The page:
Somalia, which lacks an effective central government, is particularly dependent on remittances. Somali emigrants send an estimated $1.3 billion a year from around the globe, $215 million of that from the United States.

Official estimates from the U.S. Census Bureau peg the number of Washington residents of Somali ancestry at about 10,000; unofficial tallies by the Somalis themselves are triple that. An estimated 82 percent of Somalis in the U.S. came as refugees or asylum seekers.
 Somalis also are less educated than other immigrants from Africa. Just 12.5 percent of Somali Americans have a college degree, according to the federal American Community Survey, compared with 61 percent of those from Nigeria.

The absence of a commercial banking system drove the Somalis to establish an extensive “hawala” (“transfer” in Arabic) network that gave way to money-transfer operations, said Scott Paul, senior humanitarian policy adviser at Oxfam America. So Somali money-transfer operators also serve customers in Ethiopia, Kenya and the rest of Africa.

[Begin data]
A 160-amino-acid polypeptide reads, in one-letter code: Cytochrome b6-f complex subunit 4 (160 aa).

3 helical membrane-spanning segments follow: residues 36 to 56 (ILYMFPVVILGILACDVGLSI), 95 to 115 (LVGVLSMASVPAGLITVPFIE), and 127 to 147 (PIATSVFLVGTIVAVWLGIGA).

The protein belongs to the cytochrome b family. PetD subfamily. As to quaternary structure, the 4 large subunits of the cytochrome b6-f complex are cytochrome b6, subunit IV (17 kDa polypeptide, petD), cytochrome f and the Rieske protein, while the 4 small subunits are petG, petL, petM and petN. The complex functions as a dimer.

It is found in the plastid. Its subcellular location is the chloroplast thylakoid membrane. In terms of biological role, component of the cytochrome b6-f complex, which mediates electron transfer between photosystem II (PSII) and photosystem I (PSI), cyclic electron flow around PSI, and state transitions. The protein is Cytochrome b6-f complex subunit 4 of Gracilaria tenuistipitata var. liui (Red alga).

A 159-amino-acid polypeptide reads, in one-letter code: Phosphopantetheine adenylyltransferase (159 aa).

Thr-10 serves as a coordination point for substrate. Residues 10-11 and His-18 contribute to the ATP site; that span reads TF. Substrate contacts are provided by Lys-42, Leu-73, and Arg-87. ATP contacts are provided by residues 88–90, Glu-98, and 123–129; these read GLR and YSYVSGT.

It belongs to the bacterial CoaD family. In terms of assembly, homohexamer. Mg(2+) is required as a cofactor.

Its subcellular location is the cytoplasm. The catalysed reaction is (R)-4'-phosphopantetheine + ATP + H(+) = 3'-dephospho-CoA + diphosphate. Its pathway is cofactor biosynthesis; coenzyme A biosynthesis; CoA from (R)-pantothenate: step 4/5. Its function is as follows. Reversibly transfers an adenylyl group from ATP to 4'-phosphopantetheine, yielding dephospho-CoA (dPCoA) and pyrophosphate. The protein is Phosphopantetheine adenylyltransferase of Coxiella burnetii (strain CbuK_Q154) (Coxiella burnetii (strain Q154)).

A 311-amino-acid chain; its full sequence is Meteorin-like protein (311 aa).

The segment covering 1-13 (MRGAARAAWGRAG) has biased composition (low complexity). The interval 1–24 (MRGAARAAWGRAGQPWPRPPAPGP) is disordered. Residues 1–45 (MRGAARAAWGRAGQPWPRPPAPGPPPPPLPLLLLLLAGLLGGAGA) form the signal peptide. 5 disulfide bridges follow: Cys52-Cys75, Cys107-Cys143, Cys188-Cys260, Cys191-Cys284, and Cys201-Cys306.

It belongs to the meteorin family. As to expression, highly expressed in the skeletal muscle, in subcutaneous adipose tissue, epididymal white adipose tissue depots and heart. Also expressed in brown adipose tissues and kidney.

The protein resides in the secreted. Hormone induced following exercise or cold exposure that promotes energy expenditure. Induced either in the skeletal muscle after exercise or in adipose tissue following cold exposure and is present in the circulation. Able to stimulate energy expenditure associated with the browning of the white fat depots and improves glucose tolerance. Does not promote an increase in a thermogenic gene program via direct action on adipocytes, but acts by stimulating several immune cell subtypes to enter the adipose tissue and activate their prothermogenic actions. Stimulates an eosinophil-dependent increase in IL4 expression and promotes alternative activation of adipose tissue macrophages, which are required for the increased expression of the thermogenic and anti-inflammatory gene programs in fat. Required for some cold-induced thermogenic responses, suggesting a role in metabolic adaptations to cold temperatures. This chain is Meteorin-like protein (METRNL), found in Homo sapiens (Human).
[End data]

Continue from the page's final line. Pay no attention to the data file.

Omar Mumin, chief executive of Seattle-based charity group Global Aid Against Poverty, sends about $300 a month to his 70-year-old mother in Kenya, helping support his three divorced sisters and four of their children. Their village has no Western Union or MoneyGram. But it does have a Somali money-transfer office.

Mumin is worried Merchants Bank’s pullout could keep his mother from receiving money to pay her rent and buy medicines.

“Stopping the money transfer has resulted in panic throughout the community here in Seattle,” Mumin said.

Ahmed Isse, 85, says he served as an ambassador for the Somali government in the 1970s and remembers when the government offered free schooling. But today, he said, there is little health care or government infrastructure left in his home country. He sends money home to relatives each month to help with food, medicine and schooling.  (ERIKA SCHULTZ/THE SEATTLE TIMES ) A Somali friend of Mumin is despairing that he can’t send money to his nine children back home, money needed to keep them in school.

“Such problems will result in young men losing hope and trying to find hope elsewhere,” Mumin said. That “will be a lose-lose situation for both the international community and the Somali government.”